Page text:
In the same way, these food laws show that every detail of the Israelites' lives were to be shaped by their special relationship with the LORD. Either they would eat what the nations around them ate and what was convenient, or they would restrict their foods to the ones that were permissible for sacrifice. They could imitate the Egyptians and the Canaanites, or they could imitate God and share in His bounty. Their different status was to be shown in ways that other people could notice: their clothes, their food, and so on. For us, it is different. All foods have been declared clean (Mark 7:19). The distinguishing marks for Christians is love (John 13:35). But if food laws touch every area of our lives, how much more will the better law about the love of our hearts?

Discussion idea: What areas of your life seem too small to matter to God? How does holiness require wholeness, even in that?

Prayer focus: Lord, help me to walk with integrity, so my whole heart, soul, mind, and strength are united in devotion to You. No part of my life is reserved as a foothold for sin, and no task is too great or too small when You call me to it.

Friday, March 5, 2021

March 5 - Leviticus 10, James 5

 Key verse: Leviticus 10:3

Big idea: God will not tolerate being treated as anything less than holy. 

God is not an idolator. 

That may seem like a strange sentence but it has profound implications. God will not put anything or anyone in the place that He is rightfully entitled to. This is not conceit; it is wisdom. God behaves as if He is the purpose and source of all existance. If you and I behave that way, it is arrogance and sin. God behaves that way because it is true. This plays out in many ways throughout the Bible and perhaps nowhere more graphically than the execution of Nadab and Abihu. 

At the end of chapter 9, God provided fire from Heaven to burn on the altar. Perhaps lightning struck the exact location, or perhaps a literal flame danced down from the sky. Either way, at the consecration of the Tabernacle (the tent where the Israelites worshipped before the construction of the Temple centuries later), God showed that He accepted their worship by providing the fire that accepted the sacrifice. They were truly able to worship the King of Kings and Lord of Lords. In the very next chapter, two of Aaron's sons (Moses' nephews) grow cavalier. Even the holiest and most precious things become routine to us when we are around them day after day, if we are not careful. How many things were once precious to you that now you treat lightly? Lots of people have strict rules about what they will allow in their car when it is new that fade over time. An expensive gift might be cherished and put back in its original packaging for a while, but probably not forever. Many wives could verify that their husbands showed a lot more care and concern before they were their husbands! Unfortunately, we treat God the same way. Yesterday's answered prayers, last week's forgiveness, and all of the ways we have been privileged to see God work become more and more ordinary.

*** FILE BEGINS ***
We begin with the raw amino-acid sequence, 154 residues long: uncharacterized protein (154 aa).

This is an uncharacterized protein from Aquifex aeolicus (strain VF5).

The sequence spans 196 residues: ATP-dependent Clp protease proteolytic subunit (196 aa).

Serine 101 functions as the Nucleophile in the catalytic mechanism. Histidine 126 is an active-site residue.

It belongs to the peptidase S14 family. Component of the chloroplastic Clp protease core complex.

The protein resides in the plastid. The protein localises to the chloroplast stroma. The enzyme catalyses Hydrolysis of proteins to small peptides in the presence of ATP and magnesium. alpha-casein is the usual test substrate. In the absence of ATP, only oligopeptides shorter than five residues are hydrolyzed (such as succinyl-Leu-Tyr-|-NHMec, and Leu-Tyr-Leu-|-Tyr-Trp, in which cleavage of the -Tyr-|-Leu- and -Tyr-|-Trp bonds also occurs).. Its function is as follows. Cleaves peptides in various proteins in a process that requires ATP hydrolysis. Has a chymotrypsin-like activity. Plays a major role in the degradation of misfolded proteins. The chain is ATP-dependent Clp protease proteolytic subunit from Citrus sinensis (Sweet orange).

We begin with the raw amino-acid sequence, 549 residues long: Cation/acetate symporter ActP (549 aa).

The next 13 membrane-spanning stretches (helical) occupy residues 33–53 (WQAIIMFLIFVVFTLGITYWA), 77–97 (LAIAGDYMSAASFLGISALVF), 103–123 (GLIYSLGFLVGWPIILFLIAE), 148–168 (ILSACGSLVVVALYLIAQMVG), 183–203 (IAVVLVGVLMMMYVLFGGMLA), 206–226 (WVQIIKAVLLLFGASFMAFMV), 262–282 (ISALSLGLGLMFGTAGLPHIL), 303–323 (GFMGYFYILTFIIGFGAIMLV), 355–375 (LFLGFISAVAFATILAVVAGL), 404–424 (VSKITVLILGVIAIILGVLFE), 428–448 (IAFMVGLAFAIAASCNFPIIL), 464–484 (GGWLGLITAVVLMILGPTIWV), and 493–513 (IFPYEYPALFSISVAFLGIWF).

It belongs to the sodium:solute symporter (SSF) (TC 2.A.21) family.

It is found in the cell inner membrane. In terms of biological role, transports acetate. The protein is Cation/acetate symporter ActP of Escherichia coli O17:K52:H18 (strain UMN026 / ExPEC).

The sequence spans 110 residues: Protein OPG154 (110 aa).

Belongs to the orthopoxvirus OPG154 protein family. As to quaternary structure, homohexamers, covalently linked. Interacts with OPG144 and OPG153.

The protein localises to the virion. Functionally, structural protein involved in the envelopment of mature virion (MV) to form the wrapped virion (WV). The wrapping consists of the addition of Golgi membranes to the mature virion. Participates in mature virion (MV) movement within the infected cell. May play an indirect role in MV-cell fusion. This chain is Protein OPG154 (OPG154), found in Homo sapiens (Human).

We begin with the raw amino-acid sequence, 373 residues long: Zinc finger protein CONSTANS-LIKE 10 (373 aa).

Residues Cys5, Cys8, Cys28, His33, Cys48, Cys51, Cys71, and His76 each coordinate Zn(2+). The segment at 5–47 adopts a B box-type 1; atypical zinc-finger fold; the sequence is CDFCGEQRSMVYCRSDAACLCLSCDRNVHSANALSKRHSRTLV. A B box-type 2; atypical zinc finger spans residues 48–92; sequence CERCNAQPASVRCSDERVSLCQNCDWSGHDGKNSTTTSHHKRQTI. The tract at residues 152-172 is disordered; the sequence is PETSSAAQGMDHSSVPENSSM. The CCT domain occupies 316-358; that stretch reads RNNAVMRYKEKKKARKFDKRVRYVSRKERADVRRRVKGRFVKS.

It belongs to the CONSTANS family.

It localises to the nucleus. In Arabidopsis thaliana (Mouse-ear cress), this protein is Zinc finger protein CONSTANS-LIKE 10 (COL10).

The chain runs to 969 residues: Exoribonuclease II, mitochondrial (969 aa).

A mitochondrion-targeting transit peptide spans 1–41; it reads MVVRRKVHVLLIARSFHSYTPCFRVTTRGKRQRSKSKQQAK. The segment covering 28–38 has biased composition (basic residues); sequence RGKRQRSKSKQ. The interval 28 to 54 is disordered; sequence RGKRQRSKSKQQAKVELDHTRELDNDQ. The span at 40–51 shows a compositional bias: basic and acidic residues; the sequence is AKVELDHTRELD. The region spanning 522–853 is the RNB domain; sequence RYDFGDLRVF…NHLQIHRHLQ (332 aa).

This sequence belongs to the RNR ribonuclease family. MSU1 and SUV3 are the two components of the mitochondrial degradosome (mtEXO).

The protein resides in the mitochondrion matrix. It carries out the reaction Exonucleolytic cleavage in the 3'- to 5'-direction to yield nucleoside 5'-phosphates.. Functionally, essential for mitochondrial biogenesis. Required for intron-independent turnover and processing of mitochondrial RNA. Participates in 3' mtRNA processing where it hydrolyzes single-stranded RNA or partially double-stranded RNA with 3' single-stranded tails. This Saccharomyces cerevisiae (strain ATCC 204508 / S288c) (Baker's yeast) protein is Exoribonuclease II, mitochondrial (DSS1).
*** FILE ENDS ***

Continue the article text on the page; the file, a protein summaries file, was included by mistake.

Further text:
Nadab and Abihu offer "strange fire" to God. I suspect that this was as simple as kindling their own fire instead of going to the altar of incense to get the flame to burn the offering. It seems likely that this was not an act of wickedness but laziness. Maybe they wanted to get their work done a little more quickly or maybe they just didn't think it mattered. Either way, they deviated from the specific plan of God's worship, and God sent fire once again: not on the altar this time, but on them: killing them in the Holy Place. God told Aaron: "I will be sanctified in them that come nigh me, and before all the people I will be glorified." No one would come to God without treating Him as holy. 

If the penalty seems harsh, maybe it is because we underestimate the holiness of God. Also, of course, at the beginning of this new era in salvation history, God needed to set the bar which would be the baseline from then on. But the news gets even worse! "All have sinned and come short of the glory of God," Romans 3:23 says. Every person has been guilty of not giving God the proper honor He deserves, and the penalty that we earn is far worse than fire that kills in an instant. God has a remedy, but it is equally specific and tolerates no "strange fire." Whoever has the Son has life. If we place our trust in Jesus, we will be forgiven and will enter into eternal joy with Him. If we reject Him, our worship is unacceptable and we can only expect condemnation. 

Discussion idea: Why did God respond so drastically to the sin of Aaron's sons? How does God respond when people worship Him in a sinful way today?

Prayer focus: Ask God to keep your heart from growing hard, so that you can continue to set His name apart as holy. 

Thursday, March 4, 2021

March 4 - Leviticus 9, James 4

 Key verse: Leviticus 9:7

Big idea: The priest must be holy to sacrifice. 

One of the most interesting things to me in Leviticus is how orderly it all is. Nothing is left to chance or the whims of a particular priest. There are certain tasks to be performed in a certain order if we are going to worship a holy God, and He is very specific about it. I think there are many implications for us, maybe the most obvious being the admonition Brother John Raines loves to share from 1 Corinthians 14:40: "Let all things be done decently and in order." Too many of us play at our worship, worship our work, and work at our play. God expects something more.